Until you understand how it works, you guys talking about the odds always being against the gambler need to keep your mouths shut. There is nothing wrong with this approach and for gaining small sums it is perfectly feasible and safe. It is not, however, a way to make a large sum. In fact, it's sort of an inverse lottery ticket.
Bet some amount on slightly less than 50% chance and double the amount you bid each round that you lose. When you do eventually win and walk away, you will have made a gain equal to the original amount. If you start with a small amount, you will be able to cover the doubled bet more times, doubling your odds of coming out ahead for each time that you can do so.
Given a 53% chance to lose each round, the odds that you will lose 10 rounds in a row are .17% or slightly less than 2/1000. Losing twenty in a row is .0003% or 3 in a million. Now, the feasibility of covering those bets... less promising.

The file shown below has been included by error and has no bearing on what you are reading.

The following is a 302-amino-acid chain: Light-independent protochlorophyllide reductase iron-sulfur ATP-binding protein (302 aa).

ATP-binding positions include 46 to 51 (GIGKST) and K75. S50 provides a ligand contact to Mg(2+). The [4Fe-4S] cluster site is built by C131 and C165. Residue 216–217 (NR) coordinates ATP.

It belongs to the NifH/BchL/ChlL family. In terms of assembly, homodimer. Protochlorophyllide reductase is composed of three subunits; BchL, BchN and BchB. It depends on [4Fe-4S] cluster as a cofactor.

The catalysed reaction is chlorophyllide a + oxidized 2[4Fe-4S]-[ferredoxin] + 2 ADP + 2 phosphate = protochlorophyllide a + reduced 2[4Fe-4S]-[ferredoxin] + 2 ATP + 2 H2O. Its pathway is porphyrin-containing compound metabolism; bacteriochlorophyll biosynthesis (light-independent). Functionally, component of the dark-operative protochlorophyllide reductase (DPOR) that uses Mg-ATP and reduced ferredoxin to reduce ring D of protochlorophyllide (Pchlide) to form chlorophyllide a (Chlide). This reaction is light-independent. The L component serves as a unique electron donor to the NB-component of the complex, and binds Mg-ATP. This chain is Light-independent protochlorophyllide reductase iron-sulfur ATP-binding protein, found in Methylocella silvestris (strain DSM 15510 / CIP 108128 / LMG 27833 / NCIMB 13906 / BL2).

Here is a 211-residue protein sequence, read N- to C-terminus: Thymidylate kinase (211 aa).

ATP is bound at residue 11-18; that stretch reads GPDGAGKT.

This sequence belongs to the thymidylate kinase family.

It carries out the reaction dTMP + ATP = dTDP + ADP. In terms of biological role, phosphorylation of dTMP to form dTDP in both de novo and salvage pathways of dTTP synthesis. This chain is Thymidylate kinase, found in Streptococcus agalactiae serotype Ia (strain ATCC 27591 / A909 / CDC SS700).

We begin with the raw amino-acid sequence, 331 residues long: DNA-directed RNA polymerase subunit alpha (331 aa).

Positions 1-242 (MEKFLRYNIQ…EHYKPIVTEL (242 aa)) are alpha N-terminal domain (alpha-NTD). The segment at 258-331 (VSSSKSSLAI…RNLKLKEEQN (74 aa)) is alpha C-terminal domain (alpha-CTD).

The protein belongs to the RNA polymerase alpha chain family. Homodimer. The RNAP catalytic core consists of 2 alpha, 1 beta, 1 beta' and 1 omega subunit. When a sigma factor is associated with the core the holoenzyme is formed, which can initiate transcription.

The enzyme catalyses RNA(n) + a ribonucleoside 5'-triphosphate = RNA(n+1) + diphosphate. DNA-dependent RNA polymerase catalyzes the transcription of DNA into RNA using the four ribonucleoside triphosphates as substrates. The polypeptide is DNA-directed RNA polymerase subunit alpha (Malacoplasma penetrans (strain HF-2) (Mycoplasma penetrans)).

With a $100 initial bet, you would need over 100,000 dollars to get those first odds and well over a million to get the latter. But the odds of getting that far are astronomically small.
So, if you happen to have 100,000 dollars lying around, you could go out to a casino now and make 100 with 99.8% certainty. But, obviously, it's probably not worth it.
What I toyed with was the possibility of playing a game where you could bet on odds well over 50% at increasingly reduced gains. In such a scenario, the exponential decay is extremely rapid, so you can start off with much larger initial bets while needing a smaller bankroll to get those same odds. Unfortunately roulette does not work that way.
For the detractors... of COURSE roulette has a negative expected value. Hell, it probably has the worst expected value in a casino. That does not mean that the above will "eventually fail to work". It absolutely works; it just is not particularly feasible.